It was on this day – Thursday 10th November 1960 – that it became legal to buy, and read all about, Lady Chatterley and her lover. The first print run was said to be 200,000 copies – in paperback and priced at 3/6 (3 shillings & 6 pence). All copies had been sold by the end of the day; in fact Foyle’s in London sold its’ 300 copies in 15 minutes and, by the end of the day, had orders for 3,000 more. Apparently when the shop opened that morning there were 400 people – mostly men – waiting to buy the book! Hatchards in Piccadilly sold out in 40 minutes with hundreds of orders pending while Selfridges sold 250 copies in minutes. A Selfridges’ spokesman told the Times newspaper, “Its bedlam here. We could have sold 10,000 copies if we had had them.” ‘Lady C’, as it soon became known, generated the same level of interest in the Midlands and the North where demand was being described as “terrific”.

It was on Monday 11th November 1867 that Peterborough solicitors Gates& Percival and Dyson & Co., Parliamentary Agents of 24 Parliament Street, Westminster present the following for discussion in the 1867/8 session of Parliament: ‘Notice is hereby given that application is intended to be made to Parliament in the ensuing Session for leave to bring in a bill for the following purposes, or some of them, that is to say: ‘To incorporate a company, and to enable them to purchase and hold the gasworks, lands, pipes and apparatus belonging to James Sawyer, of Peterborough, in the county of Northampton, gas proprietor, by which gasworks the city of Peterborough and the neighbourhood thereof are now supplied with gas, and also to carry into effect all or any of the powers and provisions of the said bill.’ It goes on to say ‘Printed copies of the intended bill will, on or before 23rd day of December next, be deposited in the Private Bill office of the House of Commons’.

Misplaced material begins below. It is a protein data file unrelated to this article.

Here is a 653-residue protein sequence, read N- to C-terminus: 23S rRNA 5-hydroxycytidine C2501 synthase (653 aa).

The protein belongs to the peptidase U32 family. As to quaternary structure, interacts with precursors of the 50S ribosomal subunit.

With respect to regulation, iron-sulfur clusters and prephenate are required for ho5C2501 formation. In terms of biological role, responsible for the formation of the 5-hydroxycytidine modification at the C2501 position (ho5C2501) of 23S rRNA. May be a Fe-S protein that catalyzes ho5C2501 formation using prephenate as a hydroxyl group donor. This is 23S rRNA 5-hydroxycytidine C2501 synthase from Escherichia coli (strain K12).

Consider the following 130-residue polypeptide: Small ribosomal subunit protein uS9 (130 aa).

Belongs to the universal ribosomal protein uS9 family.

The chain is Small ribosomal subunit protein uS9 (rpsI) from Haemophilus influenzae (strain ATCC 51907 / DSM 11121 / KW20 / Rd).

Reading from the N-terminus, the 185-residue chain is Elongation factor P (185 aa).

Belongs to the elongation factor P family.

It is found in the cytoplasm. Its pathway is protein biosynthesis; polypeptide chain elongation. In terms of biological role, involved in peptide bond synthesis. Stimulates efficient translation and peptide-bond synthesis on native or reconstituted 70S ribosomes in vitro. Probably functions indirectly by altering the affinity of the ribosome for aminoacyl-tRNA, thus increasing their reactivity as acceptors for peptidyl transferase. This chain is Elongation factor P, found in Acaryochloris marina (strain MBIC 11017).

Victorian Peterborough – as many other cities across the country – was responding to the impact of the railways, which were now significant employers in Peterborough, and its resultant increase in manufacturing and population growth in the City.

On Tuesday 12th November 1844 Queen Victoria and Prince Albert set out from the Palace to visit the 2nd Marquess of Exeter at Burghley House near Stamford. They travelled in a carriage and four, escorted by a party of Lancers, to the Euston Square terminus of the London to Birmingham railway. They left the train at Weedon station and then went, in an open carriage, from Northampton through Kettering and Duddington to Stamford. As they arrived at Stamford they passed through an ‘evergreen arch’ topped by flags. Because of the crowds there had been delays all the way through the journey from Weedon, so when they reached their Stamford stop – a ‘pavilion’ with room for 1,000 people – only about 700 were still there waiting. It was late and dark when the Queen and Prince reached Burghley House – but, fortunately no entertainment had been arranged for their first night there! The next two days would be busy before the visitors departed from the house quite early on day four of the visitation.